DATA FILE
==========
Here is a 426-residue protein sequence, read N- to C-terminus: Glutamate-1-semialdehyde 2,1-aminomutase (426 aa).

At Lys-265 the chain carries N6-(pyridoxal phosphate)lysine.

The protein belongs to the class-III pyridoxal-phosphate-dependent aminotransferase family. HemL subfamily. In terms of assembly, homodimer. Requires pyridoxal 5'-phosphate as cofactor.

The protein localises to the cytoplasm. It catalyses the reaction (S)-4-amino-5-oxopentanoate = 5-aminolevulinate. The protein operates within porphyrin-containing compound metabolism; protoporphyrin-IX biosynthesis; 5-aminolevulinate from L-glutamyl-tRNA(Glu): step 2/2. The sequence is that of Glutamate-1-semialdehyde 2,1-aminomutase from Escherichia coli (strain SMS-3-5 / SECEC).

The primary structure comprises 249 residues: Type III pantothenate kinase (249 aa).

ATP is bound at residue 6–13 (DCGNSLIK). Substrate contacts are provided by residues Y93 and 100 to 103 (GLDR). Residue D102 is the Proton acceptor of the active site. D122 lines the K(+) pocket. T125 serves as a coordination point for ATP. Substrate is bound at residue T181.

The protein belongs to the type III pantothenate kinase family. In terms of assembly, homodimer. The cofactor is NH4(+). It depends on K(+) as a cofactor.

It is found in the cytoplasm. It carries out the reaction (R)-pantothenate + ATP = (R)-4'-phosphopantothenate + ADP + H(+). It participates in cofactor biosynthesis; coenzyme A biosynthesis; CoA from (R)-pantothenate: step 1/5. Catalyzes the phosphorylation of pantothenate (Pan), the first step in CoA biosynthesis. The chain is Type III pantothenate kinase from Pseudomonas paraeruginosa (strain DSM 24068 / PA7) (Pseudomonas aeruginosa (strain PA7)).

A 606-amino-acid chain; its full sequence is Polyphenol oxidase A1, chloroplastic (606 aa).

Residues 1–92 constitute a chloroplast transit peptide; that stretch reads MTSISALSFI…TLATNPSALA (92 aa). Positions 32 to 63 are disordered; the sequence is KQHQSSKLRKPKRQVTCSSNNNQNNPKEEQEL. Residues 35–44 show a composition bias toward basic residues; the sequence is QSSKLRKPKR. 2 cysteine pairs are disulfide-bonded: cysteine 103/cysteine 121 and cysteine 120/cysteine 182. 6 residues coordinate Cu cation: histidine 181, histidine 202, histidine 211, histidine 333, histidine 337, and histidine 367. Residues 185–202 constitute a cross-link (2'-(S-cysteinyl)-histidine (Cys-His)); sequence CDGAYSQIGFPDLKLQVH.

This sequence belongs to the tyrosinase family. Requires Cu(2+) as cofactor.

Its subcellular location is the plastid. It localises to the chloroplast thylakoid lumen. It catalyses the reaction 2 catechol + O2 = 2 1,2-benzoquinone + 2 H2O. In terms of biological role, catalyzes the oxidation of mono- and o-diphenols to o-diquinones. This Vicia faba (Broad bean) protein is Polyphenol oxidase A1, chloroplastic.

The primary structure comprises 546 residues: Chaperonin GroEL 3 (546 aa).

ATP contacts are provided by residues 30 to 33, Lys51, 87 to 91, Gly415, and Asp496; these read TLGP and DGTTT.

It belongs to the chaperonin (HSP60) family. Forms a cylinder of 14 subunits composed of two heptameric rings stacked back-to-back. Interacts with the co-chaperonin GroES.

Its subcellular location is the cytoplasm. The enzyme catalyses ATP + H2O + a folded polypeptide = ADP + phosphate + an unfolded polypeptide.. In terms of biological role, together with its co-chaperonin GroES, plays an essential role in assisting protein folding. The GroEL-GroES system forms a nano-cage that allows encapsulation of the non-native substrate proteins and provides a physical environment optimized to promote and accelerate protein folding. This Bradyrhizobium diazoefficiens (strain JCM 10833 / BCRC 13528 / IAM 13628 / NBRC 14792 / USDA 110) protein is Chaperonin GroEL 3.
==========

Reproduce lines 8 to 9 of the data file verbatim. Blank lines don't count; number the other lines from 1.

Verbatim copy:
It is found in the cytoplasm. It carries out the reaction (R)-pantothenate + ATP = (R)-4'-phosphopantothenate + ADP + H(+). It participates in cofactor biosynthesis; coenzyme A biosynthesis; CoA from (R)-pantothenate: step 1/5. Catalyzes the phosphorylation of pantothenate (Pan), the first step in CoA biosynthesis. The chain is Type III pantothenate kinase from Pseudomonas paraeruginosa (strain DSM 24068 / PA7) (Pseudomonas aeruginosa (strain PA7)).

A 606-amino-acid chain; its full sequence is Polyphenol oxidase A1, chloroplastic (606 aa).